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Ninth-century histories, volume II
Author: Timothy Reuter

This book presents a rough translation of the Annals of Fulda (AF). By the ninth century annals were one of the major vehicles for historical writing within the Frankish empire. The AF are the principal narrative source written from a perspective east of the Rhine for the period in which the Carolingian Empire gave way to a number of successor kingdoms, including the one which was to become Germany. AF offer the major narrative account of the east Frankish kingdom from the death of Louis the Pious down to the end of the ninth century. The surviving manuscripts are only an echo of what must once have been a much more extensive transmission, to judge by the use made of AF by a number of later annalists and compilers. The brief description of the manuscript tradition must be amplified by looking at the content of the annals. For the years 714 to 830 the work is undoubtedly a compilation which draws on earlier annals, in particular on the Royal Frankish Annals and the Lorsch Frankish Chronicle, with occasional use of other smaller sets of annals and saints' lives. The account of the origins of AF was heavily criticised by Siegmund Hellmann in a number of articles written some fifteen years after the appearance of Friedrich Kurze's edition in 1891.

Timothy Reuter

This chapter contains the text of The Annals of Fulda in full, translated and annotated by Timothy Reuter.

in The Annals of Fulda
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Timothy Reuter

The Annals of Fulda and their authorship By the ninth century annals were one of the major vehicles for historical writing within the Frankish empire. 1 The earliest annals were probably no more than brief marginal notes on the tables used for calculating the date of Easter, but it was soon discovered that an account of events organised year by year could be not simply an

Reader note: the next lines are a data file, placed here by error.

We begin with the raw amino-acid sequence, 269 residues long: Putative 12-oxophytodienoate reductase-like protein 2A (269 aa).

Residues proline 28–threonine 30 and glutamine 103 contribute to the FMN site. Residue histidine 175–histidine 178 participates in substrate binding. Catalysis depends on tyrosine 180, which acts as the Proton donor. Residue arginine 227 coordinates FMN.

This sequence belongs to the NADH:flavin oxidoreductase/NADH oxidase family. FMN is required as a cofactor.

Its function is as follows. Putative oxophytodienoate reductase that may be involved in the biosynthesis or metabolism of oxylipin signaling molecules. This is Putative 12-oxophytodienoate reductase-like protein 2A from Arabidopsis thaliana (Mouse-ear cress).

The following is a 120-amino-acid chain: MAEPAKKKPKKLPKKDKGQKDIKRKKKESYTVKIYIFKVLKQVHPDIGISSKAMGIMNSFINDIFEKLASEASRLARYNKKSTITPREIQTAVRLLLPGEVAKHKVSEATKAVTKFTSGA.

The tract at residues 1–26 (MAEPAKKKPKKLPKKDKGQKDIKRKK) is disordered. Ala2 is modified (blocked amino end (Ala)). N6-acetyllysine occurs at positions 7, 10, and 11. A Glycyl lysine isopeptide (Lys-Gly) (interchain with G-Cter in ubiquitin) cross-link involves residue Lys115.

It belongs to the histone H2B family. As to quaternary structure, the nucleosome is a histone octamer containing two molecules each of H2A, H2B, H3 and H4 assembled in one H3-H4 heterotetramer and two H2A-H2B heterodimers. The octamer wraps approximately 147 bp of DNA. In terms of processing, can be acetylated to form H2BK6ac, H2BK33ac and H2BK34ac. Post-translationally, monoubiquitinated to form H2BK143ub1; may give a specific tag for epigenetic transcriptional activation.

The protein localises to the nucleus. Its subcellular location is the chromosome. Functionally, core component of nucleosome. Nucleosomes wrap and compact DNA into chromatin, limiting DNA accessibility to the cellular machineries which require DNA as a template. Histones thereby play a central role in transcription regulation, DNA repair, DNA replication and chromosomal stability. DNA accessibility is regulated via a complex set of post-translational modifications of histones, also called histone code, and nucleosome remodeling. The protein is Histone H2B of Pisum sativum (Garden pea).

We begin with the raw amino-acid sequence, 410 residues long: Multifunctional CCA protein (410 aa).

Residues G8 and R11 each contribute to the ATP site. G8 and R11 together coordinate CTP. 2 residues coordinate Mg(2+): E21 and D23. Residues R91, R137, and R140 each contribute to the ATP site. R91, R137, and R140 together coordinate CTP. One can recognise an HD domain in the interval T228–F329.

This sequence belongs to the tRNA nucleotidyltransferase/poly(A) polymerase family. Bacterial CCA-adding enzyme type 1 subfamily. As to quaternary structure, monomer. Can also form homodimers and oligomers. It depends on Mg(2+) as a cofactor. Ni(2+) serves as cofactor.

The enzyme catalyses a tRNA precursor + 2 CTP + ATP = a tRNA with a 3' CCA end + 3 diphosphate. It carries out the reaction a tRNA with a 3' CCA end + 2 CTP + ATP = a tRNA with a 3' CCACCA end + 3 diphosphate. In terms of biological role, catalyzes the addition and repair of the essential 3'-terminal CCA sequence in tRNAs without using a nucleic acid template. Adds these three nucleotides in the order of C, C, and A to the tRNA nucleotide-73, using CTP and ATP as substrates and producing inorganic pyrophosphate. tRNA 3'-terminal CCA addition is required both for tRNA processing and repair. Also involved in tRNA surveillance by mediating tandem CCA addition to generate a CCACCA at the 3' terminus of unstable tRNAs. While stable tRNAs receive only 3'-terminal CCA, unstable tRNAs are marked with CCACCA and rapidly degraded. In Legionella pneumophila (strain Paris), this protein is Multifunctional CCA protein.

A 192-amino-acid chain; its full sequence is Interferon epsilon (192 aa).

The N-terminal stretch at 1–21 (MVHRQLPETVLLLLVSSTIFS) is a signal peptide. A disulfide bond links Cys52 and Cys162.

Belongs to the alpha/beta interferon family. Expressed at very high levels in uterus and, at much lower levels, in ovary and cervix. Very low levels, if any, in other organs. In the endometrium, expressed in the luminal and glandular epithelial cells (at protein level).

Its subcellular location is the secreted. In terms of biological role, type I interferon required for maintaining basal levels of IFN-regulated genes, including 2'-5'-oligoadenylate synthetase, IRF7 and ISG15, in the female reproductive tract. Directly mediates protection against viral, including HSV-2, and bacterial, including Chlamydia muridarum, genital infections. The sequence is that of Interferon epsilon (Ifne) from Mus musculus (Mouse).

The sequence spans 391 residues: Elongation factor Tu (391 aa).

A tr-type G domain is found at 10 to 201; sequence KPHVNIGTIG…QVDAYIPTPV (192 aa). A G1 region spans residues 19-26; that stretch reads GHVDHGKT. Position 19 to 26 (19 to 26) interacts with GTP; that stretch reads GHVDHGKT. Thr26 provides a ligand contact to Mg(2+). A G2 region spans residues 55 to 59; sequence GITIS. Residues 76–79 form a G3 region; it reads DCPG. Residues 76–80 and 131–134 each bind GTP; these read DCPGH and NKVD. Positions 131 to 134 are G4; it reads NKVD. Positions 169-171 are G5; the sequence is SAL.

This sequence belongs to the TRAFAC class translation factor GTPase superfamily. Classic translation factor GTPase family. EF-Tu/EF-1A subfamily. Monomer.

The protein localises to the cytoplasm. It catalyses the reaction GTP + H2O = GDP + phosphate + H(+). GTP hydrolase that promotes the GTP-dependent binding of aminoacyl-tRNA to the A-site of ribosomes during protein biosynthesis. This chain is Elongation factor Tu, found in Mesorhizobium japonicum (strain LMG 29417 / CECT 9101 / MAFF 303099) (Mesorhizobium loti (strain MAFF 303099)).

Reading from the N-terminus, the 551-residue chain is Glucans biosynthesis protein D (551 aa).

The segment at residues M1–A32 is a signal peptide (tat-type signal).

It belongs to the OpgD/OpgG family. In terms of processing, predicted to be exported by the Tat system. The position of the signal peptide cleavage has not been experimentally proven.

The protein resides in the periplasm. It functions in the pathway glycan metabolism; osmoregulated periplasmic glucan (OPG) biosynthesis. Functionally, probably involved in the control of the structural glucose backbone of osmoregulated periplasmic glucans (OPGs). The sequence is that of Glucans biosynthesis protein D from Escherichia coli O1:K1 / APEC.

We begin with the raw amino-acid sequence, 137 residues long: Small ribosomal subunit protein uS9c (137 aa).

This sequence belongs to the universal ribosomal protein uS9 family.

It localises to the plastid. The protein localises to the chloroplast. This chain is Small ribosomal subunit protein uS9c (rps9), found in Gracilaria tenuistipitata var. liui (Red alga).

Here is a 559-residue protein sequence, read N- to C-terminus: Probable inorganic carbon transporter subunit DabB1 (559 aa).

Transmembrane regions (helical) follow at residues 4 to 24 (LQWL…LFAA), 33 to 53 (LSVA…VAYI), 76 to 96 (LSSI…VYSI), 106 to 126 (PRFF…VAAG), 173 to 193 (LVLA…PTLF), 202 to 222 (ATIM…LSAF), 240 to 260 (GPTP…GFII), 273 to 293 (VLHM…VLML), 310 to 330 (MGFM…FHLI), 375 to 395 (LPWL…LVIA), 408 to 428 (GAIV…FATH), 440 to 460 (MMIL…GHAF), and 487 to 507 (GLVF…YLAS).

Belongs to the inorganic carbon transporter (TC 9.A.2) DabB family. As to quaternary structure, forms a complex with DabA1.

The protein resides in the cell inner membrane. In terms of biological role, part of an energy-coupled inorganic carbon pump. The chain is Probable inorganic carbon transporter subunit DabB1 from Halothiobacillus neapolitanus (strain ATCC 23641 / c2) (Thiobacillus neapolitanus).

in The Annals of Fulda
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Rachel Stone and Charles West

have, however, cited directly translations of the Annals of St-Bertin , Annals of Fulda and Regino of Prüm’s Chronicle , which are already available in the Manchester Medieval Sources series (and have not given page numbers for the Latin text of these sources). 1 Response 3: 122

in The divorce of King Lothar and Queen Theutberga
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Janet L. Nelson

cross-references to other ninth-century historical sources, especially annalistic ones of which translations are forthcoming in the Manchester University Press series. (References to the notes to the Annals of Fulda are to T. Reuter’s translation.) I have given references to the standard (usually MGH ) editions of primary materials in Latin (especially councils, capitularies and papal letters) as

in The Annals of St-Bertin
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Simon MacLean

narrative sources (along with the Annals of Fulda, St-Bertin and St-Vaast) for the history of the second half of the ninth century. But Regino was more than an eyewitness: he was a participant. If the end of the empire dominated Regino’s historical perspective, this is partly because its consequences intersected with the dramatic events of his own career, which by his account was

in History and politics in late Carolingian and Ottonian Europe
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Thietmar, bishop and chronicler
David A. Warner

. Following the lead of Timothy Reuter, whose translation of the Annals of Fulda appears in this same series, I have tried to avoid the feudal vocabulary of the High Middle Ages and favoured neutral terminology wherever possible. Hence, principes or primates have been translated as ‘leading men’ rather than ‘princes’ or ‘nobles’. A similar strategy has been followed in regard to miles (or

in Ottonian Germany